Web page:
Devotion to the Sacred Heart contains the key to cultivating this necessary gentleness. Gentleness comes from growing in union with the Heart of Jesus, as we love, trust, and imitate him more. Von Hildebrand sees this point well, and his insight captures the true power of gentleness: “For the meek is reserved true victory over the world, because it is not they themselves who conquer, but Christ in them and through them” (Transformation in Christ, 421).
Sacred Heart of Jesus, make our hearts like unto thine.
St. Francis de Sales, Patron Saint of Gentle Evangelists
In his encyclical on St. Francis de Sales, Pius XI attributes much of the saint’s success to his meekness. St. Francis became bishop of Geneva after that city had become the seat of John Calvin’s new Protestant movement. Faced with division in his diocese, with cold and unconverted hearts in his own flock, and with religious orders badly in need of renewal, St. Francis worked tirelessly to bring everyone, religious and lay, Catholic and Protestant, to true conversion of heart. He demonstrated great strength of will and much courage in his interactions with those opposed to his ministry, struggling both with schismatic parties and overreaching governments.
But St. Francis was also legendary for his meekness. His efforts to renew religious life, for example, included his founding of a new order with a mild rule for women too weak, too old, or otherwise indisposed for the austerities of orders such as the Carmelites. And he focused much of his attention on encouraging ordinary lay people to pursue holiness, helping them to discern how that call can be embodied in their own, necessarily less ascetic, state of life. St. Francis summed up his approach in this advice: “Always be as gentle as you can, and remember that more flies are caught with a spoonful of honey than with a hundred barrels of vinegar” (qtd. in Jean Pierre Camus, The Spirit of St. Francis de Sales, 78).
In view of this combination of strength and gentleness, Pius XI applied to St. Francis the scriptural line, “Out of the strong came forth sweetness” (Judg. 14:14). Rather than sapping his strength or making him too weak for the struggle, his gentleness, in Pius XI’s words, “possessed the power to attract hearts in that very measure of success which Christ himself has promised to the meek—‘Blessed are the meek: for they shall possess the land’” (Rerum Omnium Perturbationem, 10).
Two Types of Apologetics
In his Lenten sermon on the second Beatitude, Raniero Cantalamessa, OFM Cap., preacher to the papal household, connects meekness to evangelism. Drawing on a traditional interpretation of the reward Jesus offers to the meek—”they shall inherit the earth”—Fr. Cantalamessa suggests that the conversion of hearts is the fruit of meekness. He distinguishes “two types of apologetics” that Christians have adopted for that end. “One aims at winning,” says Fr. Cantalamessa, “the other at convincing.” The former lacks gentleness; rather than attending to and respecting the vulnerabilities of the other, it has in view only its own victory. The latter is the apologetics of meekness, trying to build up the other in truth in a way that guards the other’s weakness.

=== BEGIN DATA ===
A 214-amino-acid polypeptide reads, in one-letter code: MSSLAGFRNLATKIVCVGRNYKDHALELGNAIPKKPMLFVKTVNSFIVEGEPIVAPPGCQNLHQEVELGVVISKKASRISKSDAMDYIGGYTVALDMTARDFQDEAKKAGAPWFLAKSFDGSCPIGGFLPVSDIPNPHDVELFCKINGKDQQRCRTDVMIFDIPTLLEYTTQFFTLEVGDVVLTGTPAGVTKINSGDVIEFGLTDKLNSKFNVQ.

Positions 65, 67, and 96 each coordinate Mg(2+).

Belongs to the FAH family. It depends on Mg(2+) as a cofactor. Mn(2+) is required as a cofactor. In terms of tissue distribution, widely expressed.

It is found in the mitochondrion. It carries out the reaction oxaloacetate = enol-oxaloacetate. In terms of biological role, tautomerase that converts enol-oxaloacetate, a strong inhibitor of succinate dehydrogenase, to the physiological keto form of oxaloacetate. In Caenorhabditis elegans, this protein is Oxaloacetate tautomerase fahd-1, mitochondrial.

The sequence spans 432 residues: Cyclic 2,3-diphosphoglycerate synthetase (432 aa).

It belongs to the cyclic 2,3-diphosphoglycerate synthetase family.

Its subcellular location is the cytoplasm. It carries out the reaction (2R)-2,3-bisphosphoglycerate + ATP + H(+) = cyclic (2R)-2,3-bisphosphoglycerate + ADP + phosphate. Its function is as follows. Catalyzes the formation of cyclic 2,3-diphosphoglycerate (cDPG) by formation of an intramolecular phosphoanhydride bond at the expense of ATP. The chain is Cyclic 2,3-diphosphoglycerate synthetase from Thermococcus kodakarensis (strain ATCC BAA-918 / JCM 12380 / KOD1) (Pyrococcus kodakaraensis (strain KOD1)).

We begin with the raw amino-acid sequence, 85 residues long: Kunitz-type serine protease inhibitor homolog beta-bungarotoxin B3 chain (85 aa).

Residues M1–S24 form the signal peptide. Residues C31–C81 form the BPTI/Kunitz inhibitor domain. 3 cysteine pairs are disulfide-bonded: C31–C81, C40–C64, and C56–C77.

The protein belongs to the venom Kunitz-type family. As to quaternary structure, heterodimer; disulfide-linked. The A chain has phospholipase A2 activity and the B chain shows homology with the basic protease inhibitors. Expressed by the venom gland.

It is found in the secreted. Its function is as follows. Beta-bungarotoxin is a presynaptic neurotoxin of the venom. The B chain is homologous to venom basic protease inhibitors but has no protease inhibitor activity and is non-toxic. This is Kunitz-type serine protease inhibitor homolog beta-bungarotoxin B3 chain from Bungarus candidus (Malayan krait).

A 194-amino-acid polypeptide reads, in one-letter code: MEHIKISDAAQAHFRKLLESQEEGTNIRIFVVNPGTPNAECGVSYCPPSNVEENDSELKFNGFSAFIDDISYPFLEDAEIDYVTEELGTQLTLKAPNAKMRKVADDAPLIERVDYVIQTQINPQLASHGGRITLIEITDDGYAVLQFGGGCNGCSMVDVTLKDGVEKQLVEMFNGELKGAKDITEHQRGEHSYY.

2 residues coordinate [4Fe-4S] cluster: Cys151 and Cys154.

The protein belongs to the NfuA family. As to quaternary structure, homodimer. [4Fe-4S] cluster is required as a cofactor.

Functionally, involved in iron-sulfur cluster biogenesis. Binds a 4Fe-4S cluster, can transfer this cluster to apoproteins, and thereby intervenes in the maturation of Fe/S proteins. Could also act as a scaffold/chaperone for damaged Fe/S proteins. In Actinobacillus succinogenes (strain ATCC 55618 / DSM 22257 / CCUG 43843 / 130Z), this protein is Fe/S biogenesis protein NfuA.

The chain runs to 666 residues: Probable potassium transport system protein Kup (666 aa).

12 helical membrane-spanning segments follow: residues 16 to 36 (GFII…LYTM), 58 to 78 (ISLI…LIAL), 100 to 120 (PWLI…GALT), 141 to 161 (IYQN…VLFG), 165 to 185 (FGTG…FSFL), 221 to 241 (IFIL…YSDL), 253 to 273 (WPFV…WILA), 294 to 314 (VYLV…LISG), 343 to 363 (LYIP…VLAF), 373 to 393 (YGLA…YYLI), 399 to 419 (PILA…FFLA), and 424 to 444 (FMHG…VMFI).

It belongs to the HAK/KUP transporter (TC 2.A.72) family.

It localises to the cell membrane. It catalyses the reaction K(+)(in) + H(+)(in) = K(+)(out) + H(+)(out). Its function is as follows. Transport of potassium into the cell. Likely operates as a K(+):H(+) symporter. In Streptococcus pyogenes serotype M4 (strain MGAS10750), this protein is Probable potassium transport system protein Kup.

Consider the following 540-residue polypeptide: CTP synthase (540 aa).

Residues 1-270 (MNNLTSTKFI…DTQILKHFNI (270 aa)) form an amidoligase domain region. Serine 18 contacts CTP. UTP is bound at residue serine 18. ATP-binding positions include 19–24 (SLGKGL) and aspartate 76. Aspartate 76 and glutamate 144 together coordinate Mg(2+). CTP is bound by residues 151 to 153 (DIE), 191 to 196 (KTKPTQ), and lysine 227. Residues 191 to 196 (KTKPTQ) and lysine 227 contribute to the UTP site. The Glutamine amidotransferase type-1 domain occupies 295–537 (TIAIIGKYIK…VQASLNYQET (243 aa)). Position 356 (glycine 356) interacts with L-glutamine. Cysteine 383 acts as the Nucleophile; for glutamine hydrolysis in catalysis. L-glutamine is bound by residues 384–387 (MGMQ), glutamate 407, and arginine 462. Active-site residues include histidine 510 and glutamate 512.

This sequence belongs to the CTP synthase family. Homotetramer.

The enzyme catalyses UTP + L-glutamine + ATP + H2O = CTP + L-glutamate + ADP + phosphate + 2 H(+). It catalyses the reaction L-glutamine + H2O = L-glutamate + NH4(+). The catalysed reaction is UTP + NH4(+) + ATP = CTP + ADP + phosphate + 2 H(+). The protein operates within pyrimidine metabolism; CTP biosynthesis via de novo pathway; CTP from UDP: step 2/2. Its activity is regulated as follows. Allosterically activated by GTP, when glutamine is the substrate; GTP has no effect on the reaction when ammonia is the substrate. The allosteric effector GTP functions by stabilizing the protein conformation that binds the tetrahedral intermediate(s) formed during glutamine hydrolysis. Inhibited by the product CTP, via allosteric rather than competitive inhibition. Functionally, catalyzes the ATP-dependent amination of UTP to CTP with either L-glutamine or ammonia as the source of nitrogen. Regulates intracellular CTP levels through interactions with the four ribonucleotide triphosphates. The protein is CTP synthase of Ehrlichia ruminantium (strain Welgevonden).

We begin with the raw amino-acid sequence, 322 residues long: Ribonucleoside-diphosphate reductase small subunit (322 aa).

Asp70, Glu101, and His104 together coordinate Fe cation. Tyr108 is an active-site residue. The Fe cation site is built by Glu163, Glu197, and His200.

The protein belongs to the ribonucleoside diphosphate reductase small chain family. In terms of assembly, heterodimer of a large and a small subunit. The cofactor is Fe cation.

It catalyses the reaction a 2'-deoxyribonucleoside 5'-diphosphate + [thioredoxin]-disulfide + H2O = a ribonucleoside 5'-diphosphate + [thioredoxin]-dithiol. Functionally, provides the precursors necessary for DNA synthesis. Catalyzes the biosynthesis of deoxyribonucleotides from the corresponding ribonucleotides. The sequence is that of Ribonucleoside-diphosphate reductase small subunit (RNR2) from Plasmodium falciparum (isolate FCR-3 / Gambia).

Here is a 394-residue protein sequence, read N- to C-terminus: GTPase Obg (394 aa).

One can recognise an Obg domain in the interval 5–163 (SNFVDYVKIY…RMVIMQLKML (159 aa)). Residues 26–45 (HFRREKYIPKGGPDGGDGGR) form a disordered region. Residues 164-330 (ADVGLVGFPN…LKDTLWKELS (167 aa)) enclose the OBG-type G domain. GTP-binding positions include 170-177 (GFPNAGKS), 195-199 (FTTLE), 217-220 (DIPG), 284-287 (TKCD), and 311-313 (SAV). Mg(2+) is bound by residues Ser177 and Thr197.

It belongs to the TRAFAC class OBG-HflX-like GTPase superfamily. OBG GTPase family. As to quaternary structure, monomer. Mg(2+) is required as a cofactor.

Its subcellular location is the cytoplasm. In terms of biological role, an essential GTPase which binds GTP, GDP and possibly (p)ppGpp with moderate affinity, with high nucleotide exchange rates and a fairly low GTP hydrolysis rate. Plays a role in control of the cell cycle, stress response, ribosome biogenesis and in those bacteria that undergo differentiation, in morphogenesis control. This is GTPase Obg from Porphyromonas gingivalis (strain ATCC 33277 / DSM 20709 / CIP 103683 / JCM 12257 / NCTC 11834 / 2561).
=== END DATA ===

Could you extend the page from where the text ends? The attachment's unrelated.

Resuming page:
But if a rough apologetics is an error opposed to meek apologetics, there’s another error, too: the lack of zeal for others’ good that eliminates any motivation even for convincing others. St. Gregory the Great, in his Pastoral Rule, saw this possibility long ago, insisting that authentic evangelization requires both meekness and zeal. In a memorable image, he wrote, “For on this account the Holy Spirit has been manifested to us in a dove and in fire; because, to wit, all whom he fills he causes to show themselves as meek with the simplicity of the dove, and burning with the fire of zeal.”
- Raneiro Cantalamessa, OFM Cap., “Blessed Are the Meek, For They Shall Inherit the Land” (available at www.cantalamessa.org)
- Pope Gregory the Great, “How the Meek and the Passionate Are to Be Admonished” from Pastoral Rule, part III, chapter XVI (available at www.ccel.org)
- Pope Pius XI, Rerum Omnium Perturbationem (On St. Francis de Sales). (available at www.vatican.va)
- St. Thomas Aquinas, Summa Theologica II-II:157:1-4 (available at www.newadvent.org)
- Dietrich von Hildebrand, “Holy Meekness” in Transformation in Christ (Sophia Institute Press)